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GPG Lab: Public Key Encryption

Introduction

In this lab you will use a cryptosystem called PGP (Pretty Good Privacy) that is designed to keep your communications private. PGP uses asymmetric key encryption to provide confidentiality by keeping an attacker from reading the message, integrity by preventing an attacker from alerting the message, authentication by making it possible for the receiver to be sure of the sender and nonrepudiation by making it impossible for the sender to deny the message. That's pretty good!

Windows Installation

Mac OSX Installation

Linux Installation

On Linux GnuPG is installed using the package manager. In case you are without it simply run the command that matches your distribution: 

$ sudo apt-get install gnupg 
  or 
$ sudo yum install gnupg 

Process

You will start by generating a key pair. A public key that you will give to me with the assignment and a private key that you will keep safe and never share. Then you'll download a copy of my public key (that's attached to this page). Once you have my public key you can make a signed, private message to me by:
  1. Signing the message with your private key 
  2. Encrypting the signed message with my public key. 
How will I know you've done the project correctly? Remember: What you do with one key you undo with the other. I have your public key and my private key so I will:
  1. Decrypt what you send me with my private key. 
  2. Un-sign the message with your public key (which you must turn in with the assignment) 

Generating a Key Pair

When you have GnuPG installed on your system the first thing to do is generate a key pair. The process is somewhat different for Mac, Windows and Linux. You should generate a strong key using the RSA cipher with a key length of 4096 bits. When you generate a key GnuPG will ask you for your name and email address. Please at least fill your name out correctly so that I know who you are! On Windows the WinGPG installs a program called Kelopatra. The main screen looks like this:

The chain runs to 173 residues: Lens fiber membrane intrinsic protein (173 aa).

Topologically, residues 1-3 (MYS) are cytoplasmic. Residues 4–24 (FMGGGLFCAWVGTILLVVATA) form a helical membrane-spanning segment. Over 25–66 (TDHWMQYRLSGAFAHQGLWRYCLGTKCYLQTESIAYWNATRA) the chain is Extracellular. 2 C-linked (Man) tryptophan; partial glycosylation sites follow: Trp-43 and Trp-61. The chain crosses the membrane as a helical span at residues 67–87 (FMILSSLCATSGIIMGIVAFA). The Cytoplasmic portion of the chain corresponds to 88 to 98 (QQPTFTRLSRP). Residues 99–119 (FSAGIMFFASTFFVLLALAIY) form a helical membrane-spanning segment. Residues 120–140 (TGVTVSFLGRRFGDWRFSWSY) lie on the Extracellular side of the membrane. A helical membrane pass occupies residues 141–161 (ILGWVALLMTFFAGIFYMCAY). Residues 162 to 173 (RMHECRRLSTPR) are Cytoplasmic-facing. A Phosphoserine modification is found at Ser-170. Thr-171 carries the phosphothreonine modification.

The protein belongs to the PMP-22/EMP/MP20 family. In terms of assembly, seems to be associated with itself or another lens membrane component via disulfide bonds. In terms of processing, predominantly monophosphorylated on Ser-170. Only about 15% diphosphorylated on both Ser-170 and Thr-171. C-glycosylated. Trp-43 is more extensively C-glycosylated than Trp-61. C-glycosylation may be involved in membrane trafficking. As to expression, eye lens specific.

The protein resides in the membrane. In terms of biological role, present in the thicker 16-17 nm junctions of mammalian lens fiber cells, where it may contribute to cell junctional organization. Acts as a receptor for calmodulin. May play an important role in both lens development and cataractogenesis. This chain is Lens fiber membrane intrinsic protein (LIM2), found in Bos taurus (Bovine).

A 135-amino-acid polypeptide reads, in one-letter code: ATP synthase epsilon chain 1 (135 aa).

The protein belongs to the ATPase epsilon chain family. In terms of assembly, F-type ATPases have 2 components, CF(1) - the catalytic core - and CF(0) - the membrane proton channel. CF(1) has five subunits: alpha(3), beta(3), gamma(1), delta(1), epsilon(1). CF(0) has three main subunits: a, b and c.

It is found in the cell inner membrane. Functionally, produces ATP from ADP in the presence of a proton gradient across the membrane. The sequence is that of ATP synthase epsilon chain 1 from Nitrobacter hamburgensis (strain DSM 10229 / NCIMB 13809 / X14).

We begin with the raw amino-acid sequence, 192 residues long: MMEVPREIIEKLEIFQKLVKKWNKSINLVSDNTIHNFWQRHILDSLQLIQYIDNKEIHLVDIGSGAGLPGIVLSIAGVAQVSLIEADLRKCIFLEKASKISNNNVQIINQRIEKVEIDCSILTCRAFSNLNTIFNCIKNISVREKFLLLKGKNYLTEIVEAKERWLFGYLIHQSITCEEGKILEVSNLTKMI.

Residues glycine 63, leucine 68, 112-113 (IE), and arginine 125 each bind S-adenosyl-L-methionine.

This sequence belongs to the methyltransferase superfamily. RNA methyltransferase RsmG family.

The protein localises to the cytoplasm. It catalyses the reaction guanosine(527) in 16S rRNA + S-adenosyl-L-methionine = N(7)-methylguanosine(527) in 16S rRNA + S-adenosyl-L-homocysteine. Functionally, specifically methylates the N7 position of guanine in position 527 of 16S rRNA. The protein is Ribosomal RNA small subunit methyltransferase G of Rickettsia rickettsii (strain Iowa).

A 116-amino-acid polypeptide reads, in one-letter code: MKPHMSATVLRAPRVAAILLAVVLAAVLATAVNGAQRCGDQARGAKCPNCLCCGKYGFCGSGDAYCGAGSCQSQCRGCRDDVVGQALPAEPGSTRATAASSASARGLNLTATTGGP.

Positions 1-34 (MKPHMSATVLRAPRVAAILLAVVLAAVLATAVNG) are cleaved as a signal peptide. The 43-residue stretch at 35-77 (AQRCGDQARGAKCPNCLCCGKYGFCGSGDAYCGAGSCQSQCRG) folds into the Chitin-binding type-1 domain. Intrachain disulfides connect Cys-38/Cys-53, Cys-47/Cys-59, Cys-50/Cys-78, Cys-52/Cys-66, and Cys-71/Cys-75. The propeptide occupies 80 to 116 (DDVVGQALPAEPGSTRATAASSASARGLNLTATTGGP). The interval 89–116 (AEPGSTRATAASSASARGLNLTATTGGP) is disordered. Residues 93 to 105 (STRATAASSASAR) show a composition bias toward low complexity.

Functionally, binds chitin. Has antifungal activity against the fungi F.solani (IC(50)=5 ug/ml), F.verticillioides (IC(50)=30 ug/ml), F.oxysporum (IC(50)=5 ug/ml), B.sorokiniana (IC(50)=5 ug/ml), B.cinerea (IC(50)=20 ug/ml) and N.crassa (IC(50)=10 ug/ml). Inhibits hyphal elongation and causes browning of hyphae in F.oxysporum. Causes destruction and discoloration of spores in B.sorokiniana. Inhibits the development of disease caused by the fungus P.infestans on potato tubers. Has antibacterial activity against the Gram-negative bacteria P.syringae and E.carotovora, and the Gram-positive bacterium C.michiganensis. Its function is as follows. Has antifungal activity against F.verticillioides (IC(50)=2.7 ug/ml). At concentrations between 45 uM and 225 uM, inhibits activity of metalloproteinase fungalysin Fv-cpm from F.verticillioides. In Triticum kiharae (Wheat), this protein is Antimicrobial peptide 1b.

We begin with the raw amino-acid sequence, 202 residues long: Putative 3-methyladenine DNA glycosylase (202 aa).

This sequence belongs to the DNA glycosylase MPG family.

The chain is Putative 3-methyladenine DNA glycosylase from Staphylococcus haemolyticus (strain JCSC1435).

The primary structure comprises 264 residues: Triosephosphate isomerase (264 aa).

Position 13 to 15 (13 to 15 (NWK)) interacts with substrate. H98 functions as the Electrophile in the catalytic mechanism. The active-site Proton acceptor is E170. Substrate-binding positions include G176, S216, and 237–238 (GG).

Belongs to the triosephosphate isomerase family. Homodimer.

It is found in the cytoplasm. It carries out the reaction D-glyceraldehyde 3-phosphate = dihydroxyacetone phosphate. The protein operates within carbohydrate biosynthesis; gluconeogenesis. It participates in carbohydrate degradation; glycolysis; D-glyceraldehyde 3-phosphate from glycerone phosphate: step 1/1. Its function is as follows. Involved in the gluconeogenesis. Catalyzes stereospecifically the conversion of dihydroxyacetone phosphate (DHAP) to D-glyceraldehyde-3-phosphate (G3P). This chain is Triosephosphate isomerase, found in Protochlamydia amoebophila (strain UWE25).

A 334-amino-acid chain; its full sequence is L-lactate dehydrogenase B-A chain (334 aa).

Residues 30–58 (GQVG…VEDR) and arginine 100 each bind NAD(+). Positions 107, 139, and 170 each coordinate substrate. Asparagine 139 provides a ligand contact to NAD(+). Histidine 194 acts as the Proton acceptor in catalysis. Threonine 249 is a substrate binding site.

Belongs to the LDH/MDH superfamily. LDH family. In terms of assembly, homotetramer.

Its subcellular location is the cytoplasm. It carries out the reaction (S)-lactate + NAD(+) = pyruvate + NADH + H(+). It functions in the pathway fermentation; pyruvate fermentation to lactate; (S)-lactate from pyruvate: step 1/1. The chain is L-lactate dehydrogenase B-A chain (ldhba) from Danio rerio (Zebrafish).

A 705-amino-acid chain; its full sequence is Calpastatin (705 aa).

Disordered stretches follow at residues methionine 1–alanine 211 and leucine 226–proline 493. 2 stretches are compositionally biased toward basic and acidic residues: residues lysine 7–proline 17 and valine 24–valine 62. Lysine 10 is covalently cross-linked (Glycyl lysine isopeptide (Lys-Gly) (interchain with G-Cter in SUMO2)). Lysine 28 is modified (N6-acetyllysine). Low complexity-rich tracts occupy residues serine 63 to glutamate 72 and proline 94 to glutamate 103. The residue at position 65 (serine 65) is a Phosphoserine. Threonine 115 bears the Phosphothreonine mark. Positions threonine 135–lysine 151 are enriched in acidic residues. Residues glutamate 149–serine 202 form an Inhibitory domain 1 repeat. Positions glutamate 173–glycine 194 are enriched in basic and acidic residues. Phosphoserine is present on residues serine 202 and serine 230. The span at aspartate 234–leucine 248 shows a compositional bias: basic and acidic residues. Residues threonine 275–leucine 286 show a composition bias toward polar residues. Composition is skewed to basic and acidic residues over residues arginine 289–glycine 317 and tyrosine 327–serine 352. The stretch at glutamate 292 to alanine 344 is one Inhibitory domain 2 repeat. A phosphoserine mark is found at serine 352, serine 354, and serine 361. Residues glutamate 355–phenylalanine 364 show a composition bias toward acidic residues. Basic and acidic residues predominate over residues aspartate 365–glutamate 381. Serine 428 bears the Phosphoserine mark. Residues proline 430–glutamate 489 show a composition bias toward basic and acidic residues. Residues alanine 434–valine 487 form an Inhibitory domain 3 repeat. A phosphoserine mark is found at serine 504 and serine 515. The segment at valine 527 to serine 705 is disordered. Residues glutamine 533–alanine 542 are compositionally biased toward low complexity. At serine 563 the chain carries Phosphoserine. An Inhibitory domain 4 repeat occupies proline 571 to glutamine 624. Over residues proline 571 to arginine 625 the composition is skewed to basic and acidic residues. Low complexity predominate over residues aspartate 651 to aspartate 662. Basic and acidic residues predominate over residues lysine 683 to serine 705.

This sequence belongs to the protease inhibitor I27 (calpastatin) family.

Select File->New Certificate to bring up the new key dialog:

Generate a new Personal OpenPGP key pair. In the screen where you type in your name and email address there's an advanced settings button. Select it and change the key type to RSA + RSA 4096 bit. An optional passphrase can be used to secure your private key. If you intend to keep using your key pair be sure to enter a secure passpharse. 

Install My Public Key

Download my public key that's attached at the bottom of this page. You can import it into WinGPG using the "Import Certificates" button. Once imported WinGPG will give you the option to send me an encrypted and signed message. WinGPG is meant to integrate with email, but can encrypt files too. Once you have my public key installed create a signed and encrypted message. Turn it in for credit

Turn In

Export your public key and upload it to blackboard. Without your public key I will not be able to read your message!
  • message.txt.gpg - The signed and encrypted message. 
  • key.pub - Your public key

ċ
MikesKey.pgp
(1k)
Michael Matera,
Dec 12, 2016, 1:17 PM
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